Perhaps the most interesting aspect of the work over the past months has been the collaboration with the MIT Joint Program on the Science and Policy of Global Change. They used their Integrated Global System Modelling (IGSM) framework to assess the rise in global average surface temperature that we might see under the Sky transition, which then led to the recognition that the extended ambition of the Paris Agreement, limiting the temperature rise to 1.5°C, was still a possibility.
It wouldn’t be the energy transition alone that could deliver that, but the addition of a significant and rapid program of reforestation happening around the world. Nature based solutions (NBS) will be very important over the coming decades.
Sky on its own lands squarely between 1.5 and 2°C, meeting the primary goal of the Paris Agreement, but with large scale reforestation gives the world a shot at 1.5°C. The MIT report can be found here.
You can read the full story on the Shell website at www.shell.com/skyscenario.
David Hone is Chief Climate Change Advisor at Shell.
This article was first published on David Hone’s Shell Climate Change blog and is republished here with permission.
Roger Lambert says
Shell’s proposal relies on outdated data from older reports of the notoriously conservative IPCC , extremely lowball estimates on GHG emissions (many of which will be from soils and waters, not anthropogenic) and sea level rise, and a dependence on non existent technology to remove carbon from the atmosphere.
We do not have 50 or 70 years to reduce our emissions to zero if we want to stay at or below 2C global temperature increase.. We have about 5.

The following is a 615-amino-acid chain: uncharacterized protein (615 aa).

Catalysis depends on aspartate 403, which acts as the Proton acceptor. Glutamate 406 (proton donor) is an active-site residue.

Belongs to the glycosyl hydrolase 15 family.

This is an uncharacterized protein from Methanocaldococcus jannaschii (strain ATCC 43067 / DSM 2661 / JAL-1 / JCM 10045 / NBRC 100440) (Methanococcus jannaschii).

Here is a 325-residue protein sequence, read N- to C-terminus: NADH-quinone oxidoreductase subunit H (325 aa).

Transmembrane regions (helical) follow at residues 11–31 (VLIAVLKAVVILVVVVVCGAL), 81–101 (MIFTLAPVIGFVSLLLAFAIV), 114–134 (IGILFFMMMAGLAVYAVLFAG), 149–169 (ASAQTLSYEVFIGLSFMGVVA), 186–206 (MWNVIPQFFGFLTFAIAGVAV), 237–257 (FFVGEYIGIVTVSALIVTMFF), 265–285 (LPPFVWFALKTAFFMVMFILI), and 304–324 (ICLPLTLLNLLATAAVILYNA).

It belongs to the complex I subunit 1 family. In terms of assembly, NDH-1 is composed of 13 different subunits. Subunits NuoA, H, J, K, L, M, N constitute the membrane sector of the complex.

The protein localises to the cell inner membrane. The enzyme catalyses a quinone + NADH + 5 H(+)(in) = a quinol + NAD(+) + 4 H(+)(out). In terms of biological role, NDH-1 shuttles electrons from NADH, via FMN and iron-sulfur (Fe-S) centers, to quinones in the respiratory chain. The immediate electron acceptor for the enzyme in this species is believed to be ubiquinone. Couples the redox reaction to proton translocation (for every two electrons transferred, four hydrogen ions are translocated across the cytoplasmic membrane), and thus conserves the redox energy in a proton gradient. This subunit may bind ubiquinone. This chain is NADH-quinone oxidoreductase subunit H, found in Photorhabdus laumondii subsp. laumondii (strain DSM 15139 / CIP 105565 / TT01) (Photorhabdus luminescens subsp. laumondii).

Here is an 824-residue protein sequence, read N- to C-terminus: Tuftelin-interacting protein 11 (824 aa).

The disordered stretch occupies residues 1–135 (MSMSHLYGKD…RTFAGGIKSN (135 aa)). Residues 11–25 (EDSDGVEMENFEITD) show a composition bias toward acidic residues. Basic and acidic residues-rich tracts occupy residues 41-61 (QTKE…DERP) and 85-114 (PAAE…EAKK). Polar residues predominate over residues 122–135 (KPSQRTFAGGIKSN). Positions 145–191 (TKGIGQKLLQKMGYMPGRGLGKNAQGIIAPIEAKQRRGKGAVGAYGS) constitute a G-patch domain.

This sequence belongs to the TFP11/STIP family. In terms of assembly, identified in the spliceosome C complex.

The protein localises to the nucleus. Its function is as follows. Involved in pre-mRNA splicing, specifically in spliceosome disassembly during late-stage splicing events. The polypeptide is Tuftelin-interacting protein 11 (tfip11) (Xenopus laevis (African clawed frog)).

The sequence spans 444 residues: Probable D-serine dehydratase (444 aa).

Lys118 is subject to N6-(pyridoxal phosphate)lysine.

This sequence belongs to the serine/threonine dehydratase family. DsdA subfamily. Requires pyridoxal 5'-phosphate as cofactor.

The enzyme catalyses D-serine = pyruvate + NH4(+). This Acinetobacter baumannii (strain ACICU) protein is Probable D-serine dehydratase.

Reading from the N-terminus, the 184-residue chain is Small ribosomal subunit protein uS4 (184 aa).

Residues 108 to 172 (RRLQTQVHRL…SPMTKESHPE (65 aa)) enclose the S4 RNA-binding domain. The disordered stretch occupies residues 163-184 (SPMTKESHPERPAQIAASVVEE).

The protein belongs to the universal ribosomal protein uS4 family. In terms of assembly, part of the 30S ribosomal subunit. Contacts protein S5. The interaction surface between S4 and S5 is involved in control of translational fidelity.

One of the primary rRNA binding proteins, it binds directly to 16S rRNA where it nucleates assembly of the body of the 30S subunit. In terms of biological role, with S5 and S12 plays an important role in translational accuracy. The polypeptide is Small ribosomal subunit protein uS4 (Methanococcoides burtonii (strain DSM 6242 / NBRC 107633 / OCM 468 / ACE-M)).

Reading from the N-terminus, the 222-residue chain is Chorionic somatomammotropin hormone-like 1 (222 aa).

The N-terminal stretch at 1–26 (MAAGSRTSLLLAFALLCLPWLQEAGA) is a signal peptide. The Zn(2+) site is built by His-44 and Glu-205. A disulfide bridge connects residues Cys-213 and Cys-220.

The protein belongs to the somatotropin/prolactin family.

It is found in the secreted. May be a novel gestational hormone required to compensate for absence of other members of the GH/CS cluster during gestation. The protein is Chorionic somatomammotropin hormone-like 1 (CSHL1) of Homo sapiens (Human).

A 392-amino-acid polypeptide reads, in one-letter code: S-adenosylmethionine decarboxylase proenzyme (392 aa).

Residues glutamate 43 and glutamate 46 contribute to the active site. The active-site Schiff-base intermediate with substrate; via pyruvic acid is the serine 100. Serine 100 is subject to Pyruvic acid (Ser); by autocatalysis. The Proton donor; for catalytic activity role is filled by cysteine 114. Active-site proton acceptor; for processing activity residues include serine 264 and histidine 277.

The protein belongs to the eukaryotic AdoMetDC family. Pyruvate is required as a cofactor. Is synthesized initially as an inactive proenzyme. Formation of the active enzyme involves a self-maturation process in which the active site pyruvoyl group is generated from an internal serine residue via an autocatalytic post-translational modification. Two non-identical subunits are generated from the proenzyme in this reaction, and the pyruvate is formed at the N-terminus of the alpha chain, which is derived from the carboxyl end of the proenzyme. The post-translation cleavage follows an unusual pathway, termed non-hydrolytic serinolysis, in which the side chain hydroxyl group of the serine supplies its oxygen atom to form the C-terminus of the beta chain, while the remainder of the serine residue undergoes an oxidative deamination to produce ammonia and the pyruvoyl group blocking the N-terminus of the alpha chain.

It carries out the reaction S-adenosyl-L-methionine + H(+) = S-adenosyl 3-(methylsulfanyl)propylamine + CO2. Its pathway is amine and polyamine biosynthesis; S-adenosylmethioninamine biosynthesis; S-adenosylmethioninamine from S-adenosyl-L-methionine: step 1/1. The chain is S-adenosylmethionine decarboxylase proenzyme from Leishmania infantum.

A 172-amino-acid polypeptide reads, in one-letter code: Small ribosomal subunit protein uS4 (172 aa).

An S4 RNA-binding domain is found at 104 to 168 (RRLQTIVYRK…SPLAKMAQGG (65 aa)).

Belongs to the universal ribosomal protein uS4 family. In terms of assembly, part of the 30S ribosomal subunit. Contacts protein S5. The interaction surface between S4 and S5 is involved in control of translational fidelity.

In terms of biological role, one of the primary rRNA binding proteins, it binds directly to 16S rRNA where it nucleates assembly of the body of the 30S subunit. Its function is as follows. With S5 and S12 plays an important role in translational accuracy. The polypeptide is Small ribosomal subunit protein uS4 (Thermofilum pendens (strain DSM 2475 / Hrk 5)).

Energypost has introduced this piece from Shell as ” a technically possible but challenging pathway “. Have you not read the multiple critiques of this proposal from experts in the field? It is held in unanimous disregard. You might have mentioned that instead of leaving it up to commenters.
Kinda makes ya wonder, EP?
Karel Beckman says
What makes you wonder, Mr Lambert? You can see who the author is, can’t you? We have published David Hone’s blog many times. We have also published many articles critical of Shell. In Energy Post Weekly (EPW), which will come out tomorrow, 4 April, I will present my own take on the Sky scenario and we will refer to the review on the website Carbon Brief. Your criticisms by the way are not very convincing. Notoriously conservative IPCC? You don’t present arguments of your own.
Joris van Dorp says
I was surprised by the tripling of global nuclear energy envisioned in the Shell scenario. Popular thinking on nuclear today seems to be that shutting down nuclear energy as quickly as possible would be best for reducing co2 emissions, yet Shell sees a massive expansion.
Isn’t this a notable feature of the Sky scenario?
I’m a confident supporter of using civilian nuclear energy technology to help solve the climate/energy challenge, so I had hoped to see at least some discussion of this element in the Sky scenario.